From reading the title of this article, you might be wondering what exactly is a Solo 401k? If you’ve never heard the term before, you’re not alone! The majority of investors who come to Nabers Group had never heard of a Solo 401k plan. If you’re looking to save on taxes, and invest with freedom – then you need to know about a Solo 401k. You might not know it yet, but the freedom of investing your retirement funds is incredibly rewarding. Say goodbye to a vanilla basket of mutual funds growing at a snail’s pace when you can invest in alternative assets like real estate, crowdfunding, and Bitcoin. Plus, you can save a bundle in taxes. Typical IRAs let you put away about $6,000 per year. With a Solo 401k, you can tax shelter up to $60,000 (or more) every single year.
What is a Solo 401k?
Simply put – a Solo 401k is a retirement plan designed for solopreneurs, independent contractors, freelancers, and small business owners. A Solo 401k is also known as an individual 401k, Uni-K, Solo K, or even a one-participant retirement plan. That’s because there’s usually just one person in the plan (you!). If your spouse works in your small business with you, they can participate (put money) in your Solo 401k too.
Traditional 401k plans are set up by companies so their employees can save for retirement. A Solo 401k works similarly, but the structure of the 401k is made to be the perfect size for your small business. If you’re a freelancer, independent contractor, or running an S-corp and paying yourself a W-2 wage, you are eligible. You play multiple roles in your small business. You are both employer and employee. In essence, this lets you contribute way more than any other retirement plan. Contributions are tax-deductible or Roth (or both). The amount of money you can contribute (tax deductible or Roth) to a Solo 401k is directly tied to your self employment business earnings.
Solo 401ks are an incredible tool to save on taxes. But they also let you invest in what you want and plan for a financially sound retirement. A Solo 401k is unique in that you control the assets directly. That means you decide where to invest, and how much. Because you’re in control, planning for retirement your way allows you to change your investing goals as often as needed. Maybe one year you focus heavily on pretax (tax-deductible) contributions and investing in real estate. The following year might be big for Roth contributions and bitcoin. With a Solo 401k, you’re in control of your money.
Who Qualifies For A Solo 401k?
In the digital era, the number of entrepreneurs and business owners who qualify for a Solo 401k grows every day. Fortunately, qualifying for a plan is simple. You need two things:
- Presence of self-employment business activity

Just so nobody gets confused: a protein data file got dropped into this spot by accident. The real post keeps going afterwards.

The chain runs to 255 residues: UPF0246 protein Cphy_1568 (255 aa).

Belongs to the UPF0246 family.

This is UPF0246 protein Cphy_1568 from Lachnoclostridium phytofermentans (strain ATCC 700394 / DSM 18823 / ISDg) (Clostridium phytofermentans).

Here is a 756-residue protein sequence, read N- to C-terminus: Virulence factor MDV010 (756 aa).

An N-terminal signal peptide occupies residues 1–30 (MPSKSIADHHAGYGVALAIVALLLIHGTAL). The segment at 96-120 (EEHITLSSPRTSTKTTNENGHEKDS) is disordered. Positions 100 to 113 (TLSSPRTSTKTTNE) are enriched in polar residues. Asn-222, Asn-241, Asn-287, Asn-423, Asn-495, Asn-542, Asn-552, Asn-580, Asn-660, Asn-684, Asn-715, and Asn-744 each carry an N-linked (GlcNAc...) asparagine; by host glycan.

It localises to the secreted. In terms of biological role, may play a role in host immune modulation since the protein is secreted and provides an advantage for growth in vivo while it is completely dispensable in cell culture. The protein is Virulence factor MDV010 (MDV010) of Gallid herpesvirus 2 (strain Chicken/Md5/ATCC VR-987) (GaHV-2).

- Absence of W-2 employees in that business (other than you and your spouse)
Presence of self-employment business activity means you are running your own small business. You can have a Solo 401k even if you haven’t yet made money with your small business. But, the power of the Solo 401k really kicks in when your business is earning revenue. This allows you to put away the maximum amount in contributions and save big on taxes.
Almost any business structure qualifies, including sole proprietorship, 1099 contractors, LLC, S-corp, or C-corp.
Solo 401k plan owners include CPAs, attorneys, financial advisors, real estate agents, Uber drivers, Amazon resellers, photographers, Instagram influencers, digital marketers, writers, consultants, care providers and more! If you operate a small business full-time and are generating revenue, you must consider a Solo 401k to save on taxes and maximize your retirement savings. And, if your small business is more of a “side hustle”, you still qualify for a Solo 401k. In fact, you can even have a regular full-time job and connect your Solo 401k to a side business. Contributing to multiple retirement plans is allowed, but you cannot exceed the contributions limits for a given year. Nabers Group provides you with plenty of tools, like a contribution calculator, to ensure you get the most out of your tax savings, but don’t accidentally over contribute.
What are the Benefits of A Solo 401k?
If you’re interested in high contribution limits, unlimited investment possibilities, and tax-free loans, a Solo 401k may be right for you. In fact, you can utilize the Solo 401k plan differently every year depending on your goals for that particular fiscal year.
Solo 401k plans have the highest contribution limits of any retirement plan. The more your business earns (and pays you), the more you can contribute. Contributions can be pretax (tax-deductible) or Roth, depending on your retirement goals. The Nabers Group Solo 401k was designed to allow you to invest in anything you want. Investment options include stocks, bonds, funds, real estate, tax liens, private placements, pre-IPO offerings, venture capital, bitcoin, cryptocurrency, angel investing, and more. Because you’re in charge of your own plan (no more custodians slowing you down), you can invest where and when you want.
Additionally, a Solo 401k includes a tax-free loan. You can borrow 50% of your account value, up to $50,000. The loan is not considered income and you have 5 years to pay your 401k back. Any and all interest earned on your loan goes right back into your plan. Once you take a loan (our team will help make this happen), you can use loan funds for any purpose.
How Much Can I Contribute in 2021?
Solo 401ks have the highest contribution limits of any retirement plan. For 2021, you can contribute up to $58,000. Contributions are pretax (tax-deductible) or Roth. If you’re age 50 or older, you can contribute up to $64,500. Contribution amounts are directly tied to your business earnings. The more you earn and pay yourself, the more you can contribute. A Nabers Group Solo 401k plan also includes the ability to make voluntary after-tax contributions. This strategy is quickly gaining popularity as a way to “backdoor” even more money into a Roth 401k or Roth IRA.